MAY 12, 2022 — The U.S. Army has launched the revised Army Combat Fitness Test (ACFT) and one artillery battery commander is welcoming the changes with massive open arms.
Capt. Kenneth Ebner, A Battery, 1st Battalion, 14th Field Artillery, is hard to miss. At well over 6 feet tall, the battery commander is easily visible in the organized chaos of early morning physical training. From running at the front of his formation, planking alongside his Soldiers to giving guidance and advice on the best ways to perform the new ACFT exercises, Ebner is right there with his troops among the strategically placed equipment from his “gym in a box.”
“Mondays and Fridays are battery PT sessions,” Ebner said. “That’s so First Sergeant (Rowdy Yates) and I can provide oversite on how our Soldiers, NCOs and young officers are conducting PT. These exercises are really focused on the foundations of fitness and it’s just a fun and functional workout to prepare these Soldiers for the ACFT.”
With the revised ACFT, the two-mile run is still there along with a modified form of the old pushup — the hand release pushup. In addition, the test includes a three-repetition maximum deadlift, standing power throw, sprint-drag-carry and the plank. Earlier iterations of the ACFT included the option to perform the leg tuck rather than the plank. This option was removed from the revised ACFT after analysis of observed test data determined the plank provides a more accurate measure of core strength.
“What this ACFT is going to allow us to do is get our bodies a lot stronger, but also be able to do that metabolic conditioning that we are able to do with the run and the row and all that good stuff too,” Alpha Battery First Sgt. Rowdy Yates said. “So, I think it’s a lot more rounded fitness composition for the ACFT and I think it really strengthens and challenges the Soldiers to know a little bit more about fitness than what we were used to back in the early 2000s.”
The Army is giving Soldiers time to train and adjust to the new events and scoring scales before scores are used for personnel actions. Soldiers began taking diagnostic tests with the revised ACFT when the revised standards were implemented in April 2022. Recorded scores for the regular Army will start in October 2022 — giving Soldiers six months to train.
“This is the standard now and it is a far better assessment of a Soldier’s overall physical fitness level than the legacy (Army Physical Fitness Test),” said Ebner. “The ACFT assesses all components of physical fitness and transforming the culture of fitness within the Army. The ACFT will reduce preventable injuries and attrition while increasing Soldier readiness.”
This new approach will provide an accurate assessment of a Soldier’s physical fitness level and sustain the Army’s efforts to maintain a physically fit force capable of a wide range of missions, said Col. Dave Norris, 75th Field Artillery Brigade commander.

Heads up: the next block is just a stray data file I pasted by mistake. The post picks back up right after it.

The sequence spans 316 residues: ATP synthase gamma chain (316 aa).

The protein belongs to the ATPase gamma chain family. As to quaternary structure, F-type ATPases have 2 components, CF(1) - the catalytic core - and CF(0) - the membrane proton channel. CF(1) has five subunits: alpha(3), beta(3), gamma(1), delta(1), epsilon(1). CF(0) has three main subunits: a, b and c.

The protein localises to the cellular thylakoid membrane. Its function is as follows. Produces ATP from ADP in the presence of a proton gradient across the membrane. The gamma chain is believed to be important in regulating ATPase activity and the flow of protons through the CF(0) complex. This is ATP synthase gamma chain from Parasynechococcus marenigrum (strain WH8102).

“The Army has gone a long way to make sure we have a great way to measure everybody’s readiness for combat,” Norris said. “While the old (physical fitness) test was aimed at understanding conditioning and cardiorespiratory fitness, the ACFT is aimed at measuring a Soldier’s readiness to perform the tasks our nation is going to ask us to do when we deploy.”
With the legacy PT test, Soldiers and leaders only needed a place to run and perform sit-ups and push-ups. The new revised ACFT is slightly more involved and while training doesn’t require anything other than space, testing does require some specialized equipment.
The Army has expanded access to ACFT training equipment across all Army components — issuing more than 40,000 sets of equipment — gym in a box — including the gear in Ebner’s battery footprint. The Army has also made available multiple training plans, which include equipment-free options, available through a mobile app, Army doctrine and the Army’s ACFT microsite.
Using “gyms in a box,” the small unit leaders and battery commanders can ensure their Soldiers have all the equipment necessary to train to the standards of the ACFT, said Ebner.
“No matter what the standard is, this battery is going to reach that standard,” Ebner said. “And the way we get after that is just providing a sound program with a lot of oversight from myself and the First Sergeant. We make sure that Soldiers are not only doing these workouts intentionally, but properly because there’s a lot more movements now that can cause injury if you’re not careful and know what you’re doing.”
Soldiers and leaders can find more information regarding the revised ACFT at https://www.army.mil/acft/
Story by Christopher Wilson
Fort Sill Public Affairs